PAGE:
One of my favorite songs of the autum of 2023 is Lakvar’s “Koga.” They’re a big ensemble of at least seven musicians from all over central and eastern Europe, based in Stuttgart, playing a rock-influenced version of Eastern European folk music. The core of the group are its founders, the lead singer Hajnalka Péter, a Hungarian-Bulgarian composer, singer, percussionist, and activist, and Georgian composer, guitarist and panduri player Zura Dzagnidze.
“Koga” is a traditional Moldovan mouring song translated into a driving worldbeat dance number, sung with anguished pathos by Hajnalka, accompanied by the insane picking of Zura and a dense wall of music from the rest of the band: Hungarian Jazz bass player bassist Péter Papesch (Hungary), violinist Florian Vogel (Germany), drummer Santino Scavelli (Italy), accordion player Aleksejs Maslakovs (Latvia), and Bulgarian-Turkish percussionist Tayfun Ates. The juxtaposition of so many disparate elements – the modern rhythm, the hand percussion as well as a drum kit, Zura’s lightning riffing on the panduri (a Georgian traditional lute), and Hajnalka’s wailing vocals – make it irrestible and quite memorable.
It’s a difficult album to pin down. Rooted in folk traditions (“folklore”) but swept together from numerous sometimes disparate corners of Europe, vigorously stirred and shaken (“fiction”) by these musicians from different cultures, traditions, and genres. The bulk of the album booklet consists of an essay by Kincses Réka, Hungarian film director, which says, in part:
They are all rebels, people who question authority, who do not tolerate being patronised. Proud Central Europe meets the infamous Balkans, meets the Caucasus, attracting and repelling each other, for all eternity. They refuse to accept their shared fate, never quite belonging to Europe and always standing on the edge. A half-continent crashing on its journey. That is Eastern Europe. The Caucasus. We no longer know for sure when and where. Maybe it was in Austria, or elsewhere, west of the Carpathians. In a sharp, dangerous curve, a plunge into the abyss. Those who leave their homeland are doomed to suffer endlessly. Those who leave their homeland are free. The expulsion from paradise is the beginning of history. Before that, there is nothing to tell.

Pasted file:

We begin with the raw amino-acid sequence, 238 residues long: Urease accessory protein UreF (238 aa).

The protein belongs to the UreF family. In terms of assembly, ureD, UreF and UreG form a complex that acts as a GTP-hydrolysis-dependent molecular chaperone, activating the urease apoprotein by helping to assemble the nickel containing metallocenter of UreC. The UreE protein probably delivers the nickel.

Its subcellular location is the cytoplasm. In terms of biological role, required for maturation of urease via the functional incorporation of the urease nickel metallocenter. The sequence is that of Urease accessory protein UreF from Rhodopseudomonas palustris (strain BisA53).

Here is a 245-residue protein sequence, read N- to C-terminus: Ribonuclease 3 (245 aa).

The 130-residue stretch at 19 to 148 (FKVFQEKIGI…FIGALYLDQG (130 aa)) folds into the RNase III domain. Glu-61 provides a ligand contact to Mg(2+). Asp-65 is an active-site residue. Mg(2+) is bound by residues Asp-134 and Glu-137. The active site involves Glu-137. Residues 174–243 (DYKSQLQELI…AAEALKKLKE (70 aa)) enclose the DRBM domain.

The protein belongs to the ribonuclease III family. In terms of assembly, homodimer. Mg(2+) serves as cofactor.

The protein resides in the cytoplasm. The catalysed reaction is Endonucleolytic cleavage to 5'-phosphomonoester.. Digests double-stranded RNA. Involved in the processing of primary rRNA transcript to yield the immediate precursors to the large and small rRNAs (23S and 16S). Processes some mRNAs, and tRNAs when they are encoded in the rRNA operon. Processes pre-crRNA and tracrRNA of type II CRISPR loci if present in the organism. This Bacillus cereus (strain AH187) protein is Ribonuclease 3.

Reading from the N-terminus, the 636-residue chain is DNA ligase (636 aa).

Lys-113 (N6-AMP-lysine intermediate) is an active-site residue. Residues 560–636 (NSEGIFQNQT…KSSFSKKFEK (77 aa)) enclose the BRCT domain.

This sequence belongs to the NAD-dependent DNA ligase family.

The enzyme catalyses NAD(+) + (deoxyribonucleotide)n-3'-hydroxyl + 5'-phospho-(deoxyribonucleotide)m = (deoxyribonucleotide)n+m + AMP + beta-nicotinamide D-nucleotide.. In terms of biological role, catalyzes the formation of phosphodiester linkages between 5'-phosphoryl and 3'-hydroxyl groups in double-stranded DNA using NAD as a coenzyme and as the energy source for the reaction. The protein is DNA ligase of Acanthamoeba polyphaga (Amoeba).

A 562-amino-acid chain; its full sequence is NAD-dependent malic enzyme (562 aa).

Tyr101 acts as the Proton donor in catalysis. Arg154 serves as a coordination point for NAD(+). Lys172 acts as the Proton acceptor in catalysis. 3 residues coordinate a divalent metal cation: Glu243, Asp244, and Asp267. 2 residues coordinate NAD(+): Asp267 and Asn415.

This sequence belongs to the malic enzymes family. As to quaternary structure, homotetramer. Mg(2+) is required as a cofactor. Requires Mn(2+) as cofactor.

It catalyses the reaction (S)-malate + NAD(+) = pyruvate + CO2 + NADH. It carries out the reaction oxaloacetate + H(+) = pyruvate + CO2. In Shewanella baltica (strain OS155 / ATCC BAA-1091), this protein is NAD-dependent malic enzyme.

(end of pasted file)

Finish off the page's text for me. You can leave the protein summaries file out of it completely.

Thus we get “Daniova mama — Balkanum reliquit,” a traditional Bulgarian song in which a woman tells her son about how his father abandoned them to go to the Balkan Mountains, in a synth-heavy club arrangement; followed by the tender traditional “Ilona’s Lullaby,” Hajnalka’s straightforward, lilting vocals accompanied only by the plucked panduri and a lightly droning fiddle; and then the song that supplies half of the album’s title and theme, “Fiction,” a driving Balkan-style dance in a fairly common electro-acoustic style arrangement. Hajnalka’s lyrics, delivered in a wide range from whispered to wailed, say in part:
Without a past,
You will go nowhere.
No matter how often you run away,
You always take yourself with you!
This way?! Which way? Broken!
To me the real centerpiece is the seventh track “Moknili: One Day and One Night in Bukistsikhe, Guria Region, Georgia,” which is entirely instrumental, composed by Zura Dzagnidze. It features the playing of guest musician Áron Eredics of the Hungarian acoustic dance band Söndörgö on tambura, and Dzagnidze on panduri, uniting the music and instruments of Georgia and the Balkans. It comes across much better than many such attempts at synthesis from different traditions.
Lakvar’s Fiction and Folkore is one of the most intriguing and multi-faceted world music releases of the year. Worthy of serious attention, but you can also dance to it.